About the book

James Avery decided to volunteer for a job with the British overseas aid programme at the relatively late age of 34 when he was still a junior doctor at the level of senior registrar, so was well on the path of promotion to consultant in a couple of years. It was at one of those times when there was considerable malaise among so-called junior doctors and since he had missed out on being given an elective period overseas early in his career on  the grounds that he was the editor of the Hospital Gazette, he decided against the advice of all his consultants to accept a three-year consultant post on a remote island in the South Pacific out of a sense of idealism and adventure.

Unfortunately when he arrived with his French wife and two young daughters, his romantic dream of a tropical paradise was rather shattered by the fact that no one at the Ministry of Health was expecting him and all his personal belongings were being sent by sea and had not yet arrived. The family was given a squalid government bungalow at the end of a cul-de-sac on the outskirts of the capital city, which was on the wet side of the island and it seemed to rain incessantly. After a spectacular sunset at 6pm there was darkness and, with no TV, no music and initially no friends, James decided to write a novel about a deliberate act of negligence on the part of an arrogant surgeon who aimed to humiliate a junior doctor and who then used his connections in the corridors of power to cover up the disaster.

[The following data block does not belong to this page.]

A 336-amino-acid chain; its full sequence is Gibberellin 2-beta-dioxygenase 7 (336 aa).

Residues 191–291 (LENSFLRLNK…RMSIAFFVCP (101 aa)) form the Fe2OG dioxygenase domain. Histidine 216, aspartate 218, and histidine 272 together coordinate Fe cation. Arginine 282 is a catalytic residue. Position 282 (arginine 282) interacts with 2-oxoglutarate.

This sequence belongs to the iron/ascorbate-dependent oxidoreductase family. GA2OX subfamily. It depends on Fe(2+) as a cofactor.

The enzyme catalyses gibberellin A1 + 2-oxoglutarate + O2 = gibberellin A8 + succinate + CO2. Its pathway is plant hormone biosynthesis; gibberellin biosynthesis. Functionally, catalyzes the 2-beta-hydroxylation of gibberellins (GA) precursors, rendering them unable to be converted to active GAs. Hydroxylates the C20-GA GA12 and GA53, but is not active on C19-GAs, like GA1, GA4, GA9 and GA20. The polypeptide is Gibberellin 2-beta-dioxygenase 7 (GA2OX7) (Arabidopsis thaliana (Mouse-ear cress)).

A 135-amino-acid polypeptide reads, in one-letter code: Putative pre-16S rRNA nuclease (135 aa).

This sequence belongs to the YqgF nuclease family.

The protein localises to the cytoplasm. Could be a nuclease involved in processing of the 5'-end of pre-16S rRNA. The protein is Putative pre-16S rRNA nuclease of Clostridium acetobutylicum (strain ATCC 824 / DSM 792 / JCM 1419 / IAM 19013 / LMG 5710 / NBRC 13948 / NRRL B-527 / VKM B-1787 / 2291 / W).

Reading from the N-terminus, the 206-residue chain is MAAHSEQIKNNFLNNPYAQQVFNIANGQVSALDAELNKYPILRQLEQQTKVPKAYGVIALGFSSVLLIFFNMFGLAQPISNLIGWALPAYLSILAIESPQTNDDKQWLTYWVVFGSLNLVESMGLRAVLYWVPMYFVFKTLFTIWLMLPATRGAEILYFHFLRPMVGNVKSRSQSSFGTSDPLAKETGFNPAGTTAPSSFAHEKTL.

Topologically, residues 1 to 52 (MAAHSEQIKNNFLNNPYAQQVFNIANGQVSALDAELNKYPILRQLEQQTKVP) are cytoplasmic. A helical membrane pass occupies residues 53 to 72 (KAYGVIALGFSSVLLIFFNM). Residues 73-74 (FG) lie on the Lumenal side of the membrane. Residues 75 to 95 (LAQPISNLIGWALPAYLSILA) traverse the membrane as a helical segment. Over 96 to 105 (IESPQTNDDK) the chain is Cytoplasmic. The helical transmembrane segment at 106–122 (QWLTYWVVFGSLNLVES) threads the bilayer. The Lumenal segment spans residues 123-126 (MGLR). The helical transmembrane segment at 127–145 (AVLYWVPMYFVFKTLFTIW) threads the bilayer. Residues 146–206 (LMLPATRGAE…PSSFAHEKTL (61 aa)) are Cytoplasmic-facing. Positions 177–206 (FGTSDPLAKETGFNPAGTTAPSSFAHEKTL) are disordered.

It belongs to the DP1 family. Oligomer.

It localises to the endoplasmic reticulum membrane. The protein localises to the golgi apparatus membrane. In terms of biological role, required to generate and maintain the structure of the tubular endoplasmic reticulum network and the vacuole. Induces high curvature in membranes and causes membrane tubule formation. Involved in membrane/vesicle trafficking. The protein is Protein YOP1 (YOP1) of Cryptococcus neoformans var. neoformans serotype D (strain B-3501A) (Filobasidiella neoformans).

That was 47 years ago and for the reasons described above, it stayed in the bottom of James’s wardrobe until the Covid-19 gave him the opportunity to resuscitate it and almost completely rewrite it. Rather than go through the humiliation of rejection by established publishers again, he decided to take it down the path of self-publication.

When you read this book, you will realise that it takes place in a very different age from the one that we are going through at the moment. You will be amazed at the difference in the behaviour of junior doctors in the so-called Swinging Sixties compared with the present time, but James’s description of those days is pretty accurate – and readers will learn almost from the first page, there was no such thing as political correctness…